Development and application of an in silico metabolic model of Geobacillus thermoglucosidasius

Lead Research Organisation: Imperial College London
Department Name: Life Sciences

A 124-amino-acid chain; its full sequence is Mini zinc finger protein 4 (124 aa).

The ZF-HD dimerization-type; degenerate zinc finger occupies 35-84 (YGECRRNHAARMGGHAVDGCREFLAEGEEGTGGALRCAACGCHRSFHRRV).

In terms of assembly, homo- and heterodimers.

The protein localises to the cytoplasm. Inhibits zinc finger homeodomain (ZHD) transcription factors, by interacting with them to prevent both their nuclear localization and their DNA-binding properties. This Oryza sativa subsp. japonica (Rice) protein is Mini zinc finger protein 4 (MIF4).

TMO Renewables Ltd, the CASE collaborating company, has developed an ethanol fermentation process capable of using sugars derived from lignocellulosic substrates, based on engineering the fermentation pathways of Geobacillus thermoglucosidasius. As part of the work they have contracted to obtain the genome sequence of this organism, which is almost complete. In the initial stages, the annotation of a genome sequence is usually done automatically, based on the search for open reading frames (orfs) and bio-informatic homology searches. This means that initial annotations often contain errors and unclassified orfs. In this project the student will start to build a genomic scale metabolic model of this organism, using the initial genome sequence as a starting point. The ultimate goal is to build an in silico model of the metabolic capabilities of this organism based on Palsson's flux balance analysis approach (Palsson BO (2006) Systems Biology. Properties of Reconstructed Networks. Cambridge University Press, New York, USA). However, because Geobacillus spp are not extensively described at a biochemical and physiological level, this will require a considerable amount of experimental validation to eg confirm the gene assignments and fill in missing metabolic links. Once constructed, an in silico metabolic model can have predictive capabilities. Initially, these can be used to authenticate the quality of the model, which invariably includes an number of assumptions/estimates. However, in the long term, these may be used to predict the optimal route for metabolic engineering for a defined objective, which is one of the future aims of the company. In the interim, however, the logical iterative experimental and in silico construction of the model should generate new insights into the physiology and biochemistry of this increasingly important group of thermophiles. The combined experimental and modelling aspects of this programme will form an excellent training programme for a postgraduate student with a biological background, exposing them to one of the more accessible avenues of systems biology.


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